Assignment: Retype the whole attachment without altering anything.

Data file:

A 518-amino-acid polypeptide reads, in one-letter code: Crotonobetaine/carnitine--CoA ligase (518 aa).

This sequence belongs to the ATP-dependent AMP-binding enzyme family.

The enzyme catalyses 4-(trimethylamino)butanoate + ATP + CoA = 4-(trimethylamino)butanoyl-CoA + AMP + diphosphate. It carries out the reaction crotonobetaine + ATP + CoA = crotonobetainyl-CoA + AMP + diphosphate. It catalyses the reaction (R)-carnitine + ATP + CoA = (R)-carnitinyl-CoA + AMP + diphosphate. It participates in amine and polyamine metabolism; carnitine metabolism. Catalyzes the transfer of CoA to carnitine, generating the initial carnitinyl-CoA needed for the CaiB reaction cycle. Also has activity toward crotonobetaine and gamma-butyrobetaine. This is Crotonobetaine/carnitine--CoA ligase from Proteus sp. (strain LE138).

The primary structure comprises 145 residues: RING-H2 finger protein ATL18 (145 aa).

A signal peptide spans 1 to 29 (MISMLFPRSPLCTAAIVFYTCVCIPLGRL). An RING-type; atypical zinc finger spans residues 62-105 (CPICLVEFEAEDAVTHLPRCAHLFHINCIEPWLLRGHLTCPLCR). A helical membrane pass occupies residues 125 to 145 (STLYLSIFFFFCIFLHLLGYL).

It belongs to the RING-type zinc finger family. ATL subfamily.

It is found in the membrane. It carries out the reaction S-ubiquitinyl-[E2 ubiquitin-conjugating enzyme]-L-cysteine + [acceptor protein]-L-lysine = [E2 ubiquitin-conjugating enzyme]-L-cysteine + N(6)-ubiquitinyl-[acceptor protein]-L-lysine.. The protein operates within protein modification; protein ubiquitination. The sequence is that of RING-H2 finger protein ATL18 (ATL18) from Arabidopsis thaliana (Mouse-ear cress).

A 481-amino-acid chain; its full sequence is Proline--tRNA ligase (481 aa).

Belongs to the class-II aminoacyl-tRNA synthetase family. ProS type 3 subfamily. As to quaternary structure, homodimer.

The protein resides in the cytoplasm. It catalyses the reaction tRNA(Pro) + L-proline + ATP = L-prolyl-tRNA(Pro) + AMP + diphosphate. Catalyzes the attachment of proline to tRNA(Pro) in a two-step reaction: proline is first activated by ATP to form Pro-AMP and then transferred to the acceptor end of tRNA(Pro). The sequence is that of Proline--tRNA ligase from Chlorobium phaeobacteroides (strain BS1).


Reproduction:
A 518-amino-acid polypeptide reads, in one-letter code: Crotonobetaine/carnitine--CoA ligase (518 aa).

This sequence belongs to the ATP-dependent AMP-binding enzyme family.

The enzyme catalyses 4-(trimethylamino)butanoate + ATP + CoA = 4-(trimethylamino)butanoyl-CoA + AMP + diphosphate. It carries out the reaction crotonobetaine + ATP + CoA = crotonobetainyl-CoA + AMP + diphosphate. It catalyses the reaction (R)-carnitine + ATP + CoA = (R)-carnitinyl-CoA + AMP + diphosphate. It participates in amine and polyamine metabolism; carnitine metabolism. Catalyzes the transfer of CoA to carnitine, generating the initial carnitinyl-CoA needed for the CaiB reaction cycle. Also has activity toward crotonobetaine and gamma-butyrobetaine. This is Crotonobetaine/carnitine--CoA ligase from Proteus sp. (strain LE138).

The primary structure comprises 145 residues: RING-H2 finger protein ATL18 (145 aa).

A signal peptide spans 1 to 29 (MISMLFPRSPLCTAAIVFYTCVCIPLGRL). An RING-type; atypical zinc finger spans residues 62-105 (CPICLVEFEAEDAVTHLPRCAHLFHINCIEPWLLRGHLTCPLCR). A helical membrane pass occupies residues 125 to 145 (STLYLSIFFFFCIFLHLLGYL).

It belongs to the RING-type zinc finger family. ATL subfamily.

It is found in the membrane. It carries out the reaction S-ubiquitinyl-[E2 ubiquitin-conjugating enzyme]-L-cysteine + [acceptor protein]-L-lysine = [E2 ubiquitin-conjugating enzyme]-L-cysteine + N(6)-ubiquitinyl-[acceptor protein]-L-lysine.. The protein operates within protein modification; protein ubiquitination. The sequence is that of RING-H2 finger protein ATL18 (ATL18) from Arabidopsis thaliana (Mouse-ear cress).

A 481-amino-acid chain; its full sequence is Proline--tRNA ligase (481 aa).

Belongs to the class-II aminoacyl-tRNA synthetase family. ProS type 3 subfamily. As to quaternary structure, homodimer.

The protein resides in the cytoplasm. It catalyses the reaction tRNA(Pro) + L-proline + ATP = L-prolyl-tRNA(Pro) + AMP + diphosphate. Catalyzes the attachment of proline to tRNA(Pro) in a two-step reaction: proline is first activated by ATP to form Pro-AMP and then transferred to the acceptor end of tRNA(Pro). The sequence is that of Proline--tRNA ligase from Chlorobium phaeobacteroides (strain BS1).